Security operations · 3 MIN READ · MATT DUBIE · DEC 5, 2023 · TAGS: Expel report / Managed security / MDR / Metrics / Planning
One of the goals of our recent study with the Cloud Security Alliance (CSA), and the resulting report, Security-Enabled Innovation and Cloud Trends, was to find out if organizations are realizing the desired outcomes of their investments in security to advance innovation.
We asked respondents what would drive their orgs to implement new security measure(s)—in other words, what would be their desired outcomes of security investments—and the top two answers were “Increased trust from customers and partners” (60%) and “Reduced risk of data breaches and cyberattacks” (57%). The good news is that when we asked about the actual outcomes from investments to improve the security measures that enable innovation, respondents reported the same top two answers.
In contrast, despite respondents recognizing security to be a competitive advantage, it was at the bottom of the list both in terms of desired and actual outcomes. (We’ll come back to this.)
What does this mean? We and the CSA see two possibilities. The first is that orgs have become more proficient at anticipating the benefits of their security investments. The second is that they’re instead manifesting the innovation advantages they desire. We hope the real answer is the first possibility. But whether it’s hiding behind door number one or door number two, increasing trust and reducing risk are two strong outcomes to get from security investments that drive innovation.
And the fact is that these two outcomes are linked. If a company is better equipped to handle security incidents, that company’s customers trust it more. These benefits are somewhat tangible, and within the control of the organization. On the other hand, the low numbers associated with competitive advantage could be because that’s largely intangible, with many outside factors determining a company’s competitiveness.
The cost of security-enabled innovation
We asked respondents to assess the impact of security-enabled innovation on the cost of business, and the responses were interesting. The majority believe it will either somewhat (30%) or significantly (28%) reduce costs overall. That’s what we like to hear! But the third most common response was that it would somewhat increase costs (26%)—that figure is within shouting distance of the top two spots, and is enough to be a concern.
As the CSA points out, these results may suggest that respondents are taking into account whether the innovations themselves will increase or decrease the cost of doing business. This is definitely a good question to consider, as orgs consider the long-term implications of security investments.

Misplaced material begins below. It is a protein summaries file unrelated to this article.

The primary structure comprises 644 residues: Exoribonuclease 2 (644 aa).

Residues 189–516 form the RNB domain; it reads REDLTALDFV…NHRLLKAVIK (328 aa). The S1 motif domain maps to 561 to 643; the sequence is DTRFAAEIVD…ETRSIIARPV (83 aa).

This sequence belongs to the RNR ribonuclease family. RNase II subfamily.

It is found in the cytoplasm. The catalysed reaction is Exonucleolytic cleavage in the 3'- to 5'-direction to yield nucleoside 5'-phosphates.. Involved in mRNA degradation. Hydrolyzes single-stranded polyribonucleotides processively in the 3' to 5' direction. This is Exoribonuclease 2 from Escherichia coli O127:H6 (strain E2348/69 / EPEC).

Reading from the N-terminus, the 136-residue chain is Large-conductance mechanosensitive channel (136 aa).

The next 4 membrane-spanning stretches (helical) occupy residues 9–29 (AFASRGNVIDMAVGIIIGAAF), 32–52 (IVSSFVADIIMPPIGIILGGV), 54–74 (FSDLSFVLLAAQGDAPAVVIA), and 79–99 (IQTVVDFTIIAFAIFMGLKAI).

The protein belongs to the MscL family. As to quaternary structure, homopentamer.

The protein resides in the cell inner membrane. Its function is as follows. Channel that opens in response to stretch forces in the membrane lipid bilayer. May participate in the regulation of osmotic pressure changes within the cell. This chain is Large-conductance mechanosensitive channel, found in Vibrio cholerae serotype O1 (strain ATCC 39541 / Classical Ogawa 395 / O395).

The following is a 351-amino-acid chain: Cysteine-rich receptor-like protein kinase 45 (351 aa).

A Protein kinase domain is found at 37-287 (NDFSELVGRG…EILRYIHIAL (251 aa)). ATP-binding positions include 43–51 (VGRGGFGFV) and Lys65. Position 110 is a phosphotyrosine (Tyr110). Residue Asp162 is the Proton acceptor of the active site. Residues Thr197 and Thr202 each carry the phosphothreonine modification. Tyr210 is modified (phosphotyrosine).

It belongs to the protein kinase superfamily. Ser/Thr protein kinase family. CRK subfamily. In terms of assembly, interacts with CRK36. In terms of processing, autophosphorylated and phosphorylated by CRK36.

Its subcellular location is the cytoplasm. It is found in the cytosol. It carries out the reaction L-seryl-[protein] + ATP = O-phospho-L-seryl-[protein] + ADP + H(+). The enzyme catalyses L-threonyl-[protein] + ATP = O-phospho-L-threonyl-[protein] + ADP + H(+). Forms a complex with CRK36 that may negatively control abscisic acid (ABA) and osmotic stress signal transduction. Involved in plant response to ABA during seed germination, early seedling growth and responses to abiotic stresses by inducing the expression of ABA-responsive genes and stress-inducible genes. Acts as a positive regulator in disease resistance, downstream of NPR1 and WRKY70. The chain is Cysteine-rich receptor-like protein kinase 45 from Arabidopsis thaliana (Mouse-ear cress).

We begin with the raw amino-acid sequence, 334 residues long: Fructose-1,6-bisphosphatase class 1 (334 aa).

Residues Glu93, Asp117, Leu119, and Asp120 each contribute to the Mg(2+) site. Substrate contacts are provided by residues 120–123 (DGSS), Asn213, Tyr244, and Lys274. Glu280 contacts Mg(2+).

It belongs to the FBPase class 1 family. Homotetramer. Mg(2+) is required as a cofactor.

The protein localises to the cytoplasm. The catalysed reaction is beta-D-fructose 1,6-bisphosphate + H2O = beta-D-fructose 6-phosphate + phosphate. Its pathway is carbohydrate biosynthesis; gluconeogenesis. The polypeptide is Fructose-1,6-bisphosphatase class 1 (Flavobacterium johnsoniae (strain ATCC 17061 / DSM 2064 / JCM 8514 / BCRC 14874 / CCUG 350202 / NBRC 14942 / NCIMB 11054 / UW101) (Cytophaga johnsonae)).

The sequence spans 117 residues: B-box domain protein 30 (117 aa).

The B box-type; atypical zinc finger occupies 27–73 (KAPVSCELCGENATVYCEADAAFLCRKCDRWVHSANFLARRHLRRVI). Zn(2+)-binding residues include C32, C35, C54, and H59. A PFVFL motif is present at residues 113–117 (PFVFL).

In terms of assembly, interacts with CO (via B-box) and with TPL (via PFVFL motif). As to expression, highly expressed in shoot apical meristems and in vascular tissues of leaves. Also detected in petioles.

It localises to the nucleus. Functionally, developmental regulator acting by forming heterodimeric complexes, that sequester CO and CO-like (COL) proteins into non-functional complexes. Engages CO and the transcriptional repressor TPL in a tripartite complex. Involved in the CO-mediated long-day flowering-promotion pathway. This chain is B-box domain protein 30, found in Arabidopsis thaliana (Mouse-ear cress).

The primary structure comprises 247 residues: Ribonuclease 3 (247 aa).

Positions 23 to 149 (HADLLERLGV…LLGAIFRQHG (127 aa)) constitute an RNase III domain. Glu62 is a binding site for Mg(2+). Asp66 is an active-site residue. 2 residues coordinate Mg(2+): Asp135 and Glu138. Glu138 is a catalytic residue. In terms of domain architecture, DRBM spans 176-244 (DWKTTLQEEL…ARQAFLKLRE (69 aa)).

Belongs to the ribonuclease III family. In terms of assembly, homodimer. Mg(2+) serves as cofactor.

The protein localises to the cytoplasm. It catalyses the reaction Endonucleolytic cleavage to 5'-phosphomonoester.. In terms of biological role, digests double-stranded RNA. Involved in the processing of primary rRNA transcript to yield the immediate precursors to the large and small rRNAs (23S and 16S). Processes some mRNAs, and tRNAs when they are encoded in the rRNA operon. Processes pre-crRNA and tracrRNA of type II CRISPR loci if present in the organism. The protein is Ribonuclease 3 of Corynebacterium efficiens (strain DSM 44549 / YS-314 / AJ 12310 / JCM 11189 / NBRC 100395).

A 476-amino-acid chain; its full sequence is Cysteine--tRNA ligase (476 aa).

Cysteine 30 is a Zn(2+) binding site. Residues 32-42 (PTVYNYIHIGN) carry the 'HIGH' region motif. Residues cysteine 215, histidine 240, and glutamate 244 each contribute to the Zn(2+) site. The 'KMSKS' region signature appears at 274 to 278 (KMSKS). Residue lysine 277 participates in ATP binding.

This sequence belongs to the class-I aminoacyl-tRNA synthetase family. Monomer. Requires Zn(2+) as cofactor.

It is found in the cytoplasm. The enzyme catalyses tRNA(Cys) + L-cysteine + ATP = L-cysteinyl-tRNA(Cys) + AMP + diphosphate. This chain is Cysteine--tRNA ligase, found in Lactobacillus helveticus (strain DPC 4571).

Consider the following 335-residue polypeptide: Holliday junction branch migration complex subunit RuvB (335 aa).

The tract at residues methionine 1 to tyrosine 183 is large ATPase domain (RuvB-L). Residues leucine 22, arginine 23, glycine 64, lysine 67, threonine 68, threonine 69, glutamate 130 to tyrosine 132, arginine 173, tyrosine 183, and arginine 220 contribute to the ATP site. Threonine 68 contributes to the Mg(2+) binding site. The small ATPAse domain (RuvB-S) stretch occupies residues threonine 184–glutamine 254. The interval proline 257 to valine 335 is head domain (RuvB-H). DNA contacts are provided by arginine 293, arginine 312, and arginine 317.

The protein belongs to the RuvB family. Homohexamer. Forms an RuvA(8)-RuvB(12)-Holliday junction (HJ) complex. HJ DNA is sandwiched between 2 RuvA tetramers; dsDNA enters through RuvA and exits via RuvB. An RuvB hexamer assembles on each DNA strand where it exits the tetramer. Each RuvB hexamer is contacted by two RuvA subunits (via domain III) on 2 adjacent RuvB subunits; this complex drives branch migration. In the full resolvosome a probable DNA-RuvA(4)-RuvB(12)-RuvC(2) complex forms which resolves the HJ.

We’re encouraged that orgs are seeing the results they expect from their security investments, and that focusing on investments that improve innovation will result in lower costs. To us, this means that many leadership teams are seeing that security isn’t a cost-center, but rather a business enabler, one that sets a foundation for positive business outcomes.
This is all an excellent reminder that return on investment (ROI) in cybersecurity comes down to a lot more than simple dollars and cents. Of course, implementing security measures requires an investment of money, human capital, time, and more. But the ROI will reach every corner of the org, as we see from the CSA research.
Take a look at the actual outcomes that respondents experience:
Are there any outcomes on that list your company wouldn’t want?
Increased trust from customers and partners will pay dividends across the board, making it easier for the sales team to close deals, customer success to retain customers, and marketing to promote your forward-thinking approach to target audiences. And it certainly doesn’t hurt that you can highlight this success to the rest of the C-suite and the board of directors.
And how much will the engineering and development team champion your team if you help get their product to market faster? Your entire company should support any efforts that helps drive company growth and improve competitive advantage.
Regardless of where your priorities stack up, security-enabled innovation can and will pay dividends throughout your org, and there are no compelling reasons to remove security from the innovation equation. Doing so would not only open your org up to unnecessary risk, but could ultimately prevent your innovation initiatives from achieving their desired outcomes.
You can read more about this by checking out our Security-Enabled Innovation and Cloud Trends report.
And if you’d like to discuss how Expel can help enable your org’s innovation, drop us a line.